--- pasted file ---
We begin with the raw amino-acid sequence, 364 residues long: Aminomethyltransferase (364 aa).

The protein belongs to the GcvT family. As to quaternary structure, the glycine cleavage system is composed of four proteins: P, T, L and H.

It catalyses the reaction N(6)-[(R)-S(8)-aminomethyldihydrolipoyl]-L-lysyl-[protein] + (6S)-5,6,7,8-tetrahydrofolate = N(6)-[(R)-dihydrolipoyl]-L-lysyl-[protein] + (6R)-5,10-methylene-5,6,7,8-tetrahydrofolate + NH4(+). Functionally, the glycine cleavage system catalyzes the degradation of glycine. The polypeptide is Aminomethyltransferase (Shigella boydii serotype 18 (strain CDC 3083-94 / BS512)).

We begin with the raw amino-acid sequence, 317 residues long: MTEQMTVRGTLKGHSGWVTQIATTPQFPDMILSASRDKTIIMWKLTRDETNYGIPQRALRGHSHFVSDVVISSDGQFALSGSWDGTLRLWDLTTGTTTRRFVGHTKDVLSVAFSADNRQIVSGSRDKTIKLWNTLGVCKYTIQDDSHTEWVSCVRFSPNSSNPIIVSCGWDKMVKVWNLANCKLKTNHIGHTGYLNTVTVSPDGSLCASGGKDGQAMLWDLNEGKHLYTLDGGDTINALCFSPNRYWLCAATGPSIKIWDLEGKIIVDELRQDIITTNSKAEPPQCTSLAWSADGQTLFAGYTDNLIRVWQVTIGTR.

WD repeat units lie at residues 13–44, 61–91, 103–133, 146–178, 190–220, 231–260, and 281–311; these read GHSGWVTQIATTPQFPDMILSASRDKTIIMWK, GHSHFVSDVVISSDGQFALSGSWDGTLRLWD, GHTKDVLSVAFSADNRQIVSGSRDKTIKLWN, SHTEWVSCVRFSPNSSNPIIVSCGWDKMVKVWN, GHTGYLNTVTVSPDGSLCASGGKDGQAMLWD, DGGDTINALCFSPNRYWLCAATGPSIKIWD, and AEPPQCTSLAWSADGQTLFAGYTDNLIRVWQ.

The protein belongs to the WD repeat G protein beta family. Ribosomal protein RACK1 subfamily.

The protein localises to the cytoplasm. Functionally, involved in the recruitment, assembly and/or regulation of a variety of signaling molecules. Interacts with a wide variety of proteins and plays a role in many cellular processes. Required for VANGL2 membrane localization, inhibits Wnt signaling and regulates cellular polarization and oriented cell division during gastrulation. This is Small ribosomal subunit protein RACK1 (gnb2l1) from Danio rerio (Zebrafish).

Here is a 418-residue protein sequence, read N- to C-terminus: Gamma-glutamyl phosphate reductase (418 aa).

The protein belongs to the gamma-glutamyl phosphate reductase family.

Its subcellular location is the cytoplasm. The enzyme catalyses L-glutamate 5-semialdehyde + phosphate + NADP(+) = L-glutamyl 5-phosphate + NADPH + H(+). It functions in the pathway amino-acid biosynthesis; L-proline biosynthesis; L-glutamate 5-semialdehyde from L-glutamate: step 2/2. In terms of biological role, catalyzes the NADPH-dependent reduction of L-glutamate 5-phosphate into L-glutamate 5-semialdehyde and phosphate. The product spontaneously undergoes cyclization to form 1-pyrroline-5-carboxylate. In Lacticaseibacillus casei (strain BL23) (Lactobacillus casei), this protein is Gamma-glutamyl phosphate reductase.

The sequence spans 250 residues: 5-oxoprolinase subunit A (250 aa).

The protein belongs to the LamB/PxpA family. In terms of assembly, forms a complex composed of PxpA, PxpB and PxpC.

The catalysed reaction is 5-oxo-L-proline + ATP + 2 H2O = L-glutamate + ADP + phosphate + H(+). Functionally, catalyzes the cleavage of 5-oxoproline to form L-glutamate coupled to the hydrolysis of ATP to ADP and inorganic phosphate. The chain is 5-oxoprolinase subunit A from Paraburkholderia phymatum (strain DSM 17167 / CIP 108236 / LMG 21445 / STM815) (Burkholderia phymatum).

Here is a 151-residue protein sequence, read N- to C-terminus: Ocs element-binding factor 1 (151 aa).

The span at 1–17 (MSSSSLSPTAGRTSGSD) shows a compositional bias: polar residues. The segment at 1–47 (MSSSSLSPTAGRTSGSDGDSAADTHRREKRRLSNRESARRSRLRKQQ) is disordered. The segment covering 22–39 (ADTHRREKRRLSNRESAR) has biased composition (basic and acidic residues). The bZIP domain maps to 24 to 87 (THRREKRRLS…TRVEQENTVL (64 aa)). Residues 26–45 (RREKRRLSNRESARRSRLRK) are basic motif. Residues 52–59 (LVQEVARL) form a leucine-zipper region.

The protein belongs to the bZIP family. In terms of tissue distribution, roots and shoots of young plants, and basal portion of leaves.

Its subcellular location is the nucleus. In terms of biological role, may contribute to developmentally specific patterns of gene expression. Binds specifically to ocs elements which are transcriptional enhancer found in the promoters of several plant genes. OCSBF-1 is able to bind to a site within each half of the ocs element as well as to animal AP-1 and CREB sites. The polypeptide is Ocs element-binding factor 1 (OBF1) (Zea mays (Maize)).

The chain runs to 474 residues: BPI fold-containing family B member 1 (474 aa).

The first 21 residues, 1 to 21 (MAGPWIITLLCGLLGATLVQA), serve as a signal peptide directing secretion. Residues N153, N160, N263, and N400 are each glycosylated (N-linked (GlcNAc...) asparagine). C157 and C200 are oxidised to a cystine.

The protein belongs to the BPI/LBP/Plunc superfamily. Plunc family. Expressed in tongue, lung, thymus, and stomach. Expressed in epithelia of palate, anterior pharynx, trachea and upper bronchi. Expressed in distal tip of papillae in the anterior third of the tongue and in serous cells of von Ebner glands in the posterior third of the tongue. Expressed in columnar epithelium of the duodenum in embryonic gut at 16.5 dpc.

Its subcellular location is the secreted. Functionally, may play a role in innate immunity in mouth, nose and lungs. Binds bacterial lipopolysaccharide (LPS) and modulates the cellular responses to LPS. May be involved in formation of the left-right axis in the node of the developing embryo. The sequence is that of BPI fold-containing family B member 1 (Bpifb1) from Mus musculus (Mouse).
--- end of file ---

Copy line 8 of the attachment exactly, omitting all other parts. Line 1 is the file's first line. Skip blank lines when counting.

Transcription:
Here is a 418-residue protein sequence, read N- to C-terminus: Gamma-glutamyl phosphate reductase (418 aa).